(Bloomberg) -- Gas station owners in the US are finally making higher profits selling fuel now that pump prices have fallen from record levels over the past few weeks. 

That may seem counterintuitive, but here’s what’s behind the numbers.

The US rack-to-retail margin, which measures the difference between the price a retailer pays for gasoline and what they charge at the pump, rose to an average of 56 cents a gallon since fuel prices began falling on June 14, according to price provider OPIS and auto club AAA. That is more than double the 27-cent average for the two months prior to that, when prices mostly rose, including a record bull-run in early June. 

Still, President Joe Biden was quick to point fingers over the July 4th weekend, calling out retailers in a tweet asking them to lower fuel prices to “reflect the cost you’re paying for the product.” 

On the one hand, that criticism may seem warranted. However, the market dynamics of retail-fuel markets indicate otherwise.

In general, retail margins for fuel narrow when prices are high and widen when prices are low. This is because when fuel costs rise, gas station owners tend to hold back price increases to attract customers and recoup the losses when prices go down, according to Jeff Lenard at the National Association of Convenience Stores, an industry group for convenience and fuel retailers.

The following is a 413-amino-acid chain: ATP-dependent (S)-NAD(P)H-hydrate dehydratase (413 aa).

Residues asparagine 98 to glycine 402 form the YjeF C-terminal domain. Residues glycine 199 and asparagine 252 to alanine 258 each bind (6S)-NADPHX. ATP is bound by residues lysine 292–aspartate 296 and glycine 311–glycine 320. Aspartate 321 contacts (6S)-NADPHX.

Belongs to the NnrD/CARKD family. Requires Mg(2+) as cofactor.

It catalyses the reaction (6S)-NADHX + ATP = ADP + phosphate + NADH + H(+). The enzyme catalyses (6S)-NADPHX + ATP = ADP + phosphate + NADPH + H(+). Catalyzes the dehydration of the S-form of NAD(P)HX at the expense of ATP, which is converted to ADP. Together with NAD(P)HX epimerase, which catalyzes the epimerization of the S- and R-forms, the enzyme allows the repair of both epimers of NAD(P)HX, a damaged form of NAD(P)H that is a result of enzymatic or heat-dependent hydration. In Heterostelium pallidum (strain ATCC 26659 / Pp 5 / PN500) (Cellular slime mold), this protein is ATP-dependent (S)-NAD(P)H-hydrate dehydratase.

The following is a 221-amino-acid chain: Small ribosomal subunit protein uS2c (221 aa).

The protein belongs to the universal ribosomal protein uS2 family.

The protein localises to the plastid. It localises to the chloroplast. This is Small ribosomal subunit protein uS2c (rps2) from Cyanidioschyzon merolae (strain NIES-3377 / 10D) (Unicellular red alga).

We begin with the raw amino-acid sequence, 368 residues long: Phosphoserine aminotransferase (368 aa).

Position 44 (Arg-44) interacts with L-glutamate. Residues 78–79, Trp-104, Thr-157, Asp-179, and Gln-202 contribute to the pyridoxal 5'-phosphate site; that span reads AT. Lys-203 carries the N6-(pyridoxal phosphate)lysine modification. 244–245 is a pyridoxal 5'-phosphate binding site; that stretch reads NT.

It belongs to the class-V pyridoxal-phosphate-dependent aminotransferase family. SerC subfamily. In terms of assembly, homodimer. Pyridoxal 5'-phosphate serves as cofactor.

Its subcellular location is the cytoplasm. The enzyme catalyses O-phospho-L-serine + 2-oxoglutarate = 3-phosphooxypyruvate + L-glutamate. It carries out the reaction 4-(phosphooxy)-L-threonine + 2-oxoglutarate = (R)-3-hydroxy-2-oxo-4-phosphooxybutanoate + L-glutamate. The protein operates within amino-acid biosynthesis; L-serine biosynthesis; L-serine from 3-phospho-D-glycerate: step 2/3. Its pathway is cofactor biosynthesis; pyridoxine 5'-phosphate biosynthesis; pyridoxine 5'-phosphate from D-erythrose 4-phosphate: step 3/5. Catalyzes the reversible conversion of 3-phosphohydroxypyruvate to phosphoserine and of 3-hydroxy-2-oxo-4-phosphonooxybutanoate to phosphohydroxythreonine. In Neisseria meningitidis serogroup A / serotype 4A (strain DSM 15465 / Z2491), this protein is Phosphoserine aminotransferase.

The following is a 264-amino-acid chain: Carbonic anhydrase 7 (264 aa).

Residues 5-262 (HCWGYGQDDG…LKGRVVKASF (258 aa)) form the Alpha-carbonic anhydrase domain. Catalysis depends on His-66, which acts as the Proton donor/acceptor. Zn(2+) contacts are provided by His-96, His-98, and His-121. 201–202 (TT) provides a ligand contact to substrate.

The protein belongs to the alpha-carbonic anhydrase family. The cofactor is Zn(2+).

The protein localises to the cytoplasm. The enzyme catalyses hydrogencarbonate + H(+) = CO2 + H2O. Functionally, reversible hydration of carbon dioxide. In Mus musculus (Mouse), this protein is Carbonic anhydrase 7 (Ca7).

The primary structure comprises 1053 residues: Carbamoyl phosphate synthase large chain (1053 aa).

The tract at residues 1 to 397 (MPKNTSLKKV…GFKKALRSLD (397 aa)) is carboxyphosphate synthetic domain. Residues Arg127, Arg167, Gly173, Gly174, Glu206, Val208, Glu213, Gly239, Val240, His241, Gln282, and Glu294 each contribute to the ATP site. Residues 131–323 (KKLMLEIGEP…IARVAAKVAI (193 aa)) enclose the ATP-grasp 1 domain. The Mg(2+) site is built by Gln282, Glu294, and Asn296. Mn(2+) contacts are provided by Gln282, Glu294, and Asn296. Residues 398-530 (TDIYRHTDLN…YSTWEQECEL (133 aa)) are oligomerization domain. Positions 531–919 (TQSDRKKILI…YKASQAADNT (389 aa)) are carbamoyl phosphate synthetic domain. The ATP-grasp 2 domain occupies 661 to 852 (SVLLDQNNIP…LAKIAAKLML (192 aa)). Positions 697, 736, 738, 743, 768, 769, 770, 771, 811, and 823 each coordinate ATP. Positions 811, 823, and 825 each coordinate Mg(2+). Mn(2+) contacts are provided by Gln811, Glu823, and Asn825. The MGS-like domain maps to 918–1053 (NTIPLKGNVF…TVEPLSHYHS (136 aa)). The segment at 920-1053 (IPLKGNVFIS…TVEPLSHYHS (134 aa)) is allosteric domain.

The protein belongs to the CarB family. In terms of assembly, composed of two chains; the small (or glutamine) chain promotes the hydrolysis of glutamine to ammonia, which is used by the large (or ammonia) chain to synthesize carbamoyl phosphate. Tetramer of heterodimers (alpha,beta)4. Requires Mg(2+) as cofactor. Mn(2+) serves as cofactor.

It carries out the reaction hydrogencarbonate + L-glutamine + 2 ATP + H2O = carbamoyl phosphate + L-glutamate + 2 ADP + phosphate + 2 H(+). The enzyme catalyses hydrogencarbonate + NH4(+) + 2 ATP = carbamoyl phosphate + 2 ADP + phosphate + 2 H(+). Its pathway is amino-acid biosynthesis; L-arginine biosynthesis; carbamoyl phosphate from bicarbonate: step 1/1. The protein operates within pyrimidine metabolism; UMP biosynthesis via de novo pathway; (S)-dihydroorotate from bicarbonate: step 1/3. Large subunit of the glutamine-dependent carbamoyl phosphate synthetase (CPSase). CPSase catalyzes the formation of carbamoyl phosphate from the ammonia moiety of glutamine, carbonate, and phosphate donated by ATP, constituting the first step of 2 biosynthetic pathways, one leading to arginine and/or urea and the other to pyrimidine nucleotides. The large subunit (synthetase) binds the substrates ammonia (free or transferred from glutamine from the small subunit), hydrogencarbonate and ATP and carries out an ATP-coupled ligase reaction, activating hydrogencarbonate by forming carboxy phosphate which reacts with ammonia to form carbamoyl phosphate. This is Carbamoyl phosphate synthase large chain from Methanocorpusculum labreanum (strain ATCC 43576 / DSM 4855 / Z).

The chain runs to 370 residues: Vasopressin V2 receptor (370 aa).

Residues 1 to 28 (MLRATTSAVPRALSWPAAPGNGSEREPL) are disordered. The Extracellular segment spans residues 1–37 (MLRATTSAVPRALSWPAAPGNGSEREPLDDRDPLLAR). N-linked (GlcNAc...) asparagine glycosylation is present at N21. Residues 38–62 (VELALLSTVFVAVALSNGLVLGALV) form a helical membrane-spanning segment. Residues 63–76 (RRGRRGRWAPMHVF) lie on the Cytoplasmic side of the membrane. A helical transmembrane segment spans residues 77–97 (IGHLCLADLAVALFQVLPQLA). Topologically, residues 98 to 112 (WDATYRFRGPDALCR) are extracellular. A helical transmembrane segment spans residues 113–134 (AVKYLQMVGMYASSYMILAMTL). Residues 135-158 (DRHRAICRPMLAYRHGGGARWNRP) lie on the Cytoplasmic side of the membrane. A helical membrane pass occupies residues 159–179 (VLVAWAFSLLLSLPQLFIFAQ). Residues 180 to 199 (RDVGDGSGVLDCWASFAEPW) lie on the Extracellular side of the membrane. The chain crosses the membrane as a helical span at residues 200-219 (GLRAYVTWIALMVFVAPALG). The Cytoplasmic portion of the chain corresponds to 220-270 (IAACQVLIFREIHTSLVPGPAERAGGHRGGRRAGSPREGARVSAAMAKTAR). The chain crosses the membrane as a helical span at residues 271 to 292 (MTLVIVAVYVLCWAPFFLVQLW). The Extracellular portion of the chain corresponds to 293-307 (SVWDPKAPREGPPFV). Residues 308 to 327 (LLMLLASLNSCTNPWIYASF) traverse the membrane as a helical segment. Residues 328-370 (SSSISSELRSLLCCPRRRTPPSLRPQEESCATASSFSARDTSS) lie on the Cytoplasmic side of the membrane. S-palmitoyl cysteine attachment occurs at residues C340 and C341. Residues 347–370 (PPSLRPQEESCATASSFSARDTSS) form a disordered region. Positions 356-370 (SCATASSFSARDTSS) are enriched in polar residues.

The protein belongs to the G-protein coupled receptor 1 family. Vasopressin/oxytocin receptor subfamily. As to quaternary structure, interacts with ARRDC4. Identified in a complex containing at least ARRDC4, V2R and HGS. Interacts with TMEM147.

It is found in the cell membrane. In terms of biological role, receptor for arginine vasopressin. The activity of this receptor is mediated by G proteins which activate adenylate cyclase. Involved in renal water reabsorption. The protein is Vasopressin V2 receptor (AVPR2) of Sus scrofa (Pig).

Current margins, which balance out lower profits when prices are rising, do not justify the president’s ire, Lenard said in a phone interview. When high prices constrict margins, retailers struggle to break even on fuel. Station owners also tend to see lower convenience sales as drivers spend less on items such as cigarettes and snacks, where they make most of their profits. 

A retailer typically makes around 10 cents from each gallon of fuel they sell over the course of a year after paying credit-card processing fees, rent, labor and other overhead costs, which have also risen in recent months as inflation rates soared.

When pump prices are high, “everyone is frustrated” from the consumer to the retailer to the president, said Lenard. “But finger-pointing, especially when it’s misdirected, doesn’t help,” he said.

However, US drivers are starting to see some relief at the pump amid an unseasonal drop in consumption and fears of a wider economic slowdown, which have sent oil prices below $100 a barrel for the first time since May. The average regular gasoline price has fallen for 22 straight days, according to AAA data, the longest losing streak since April 2020.

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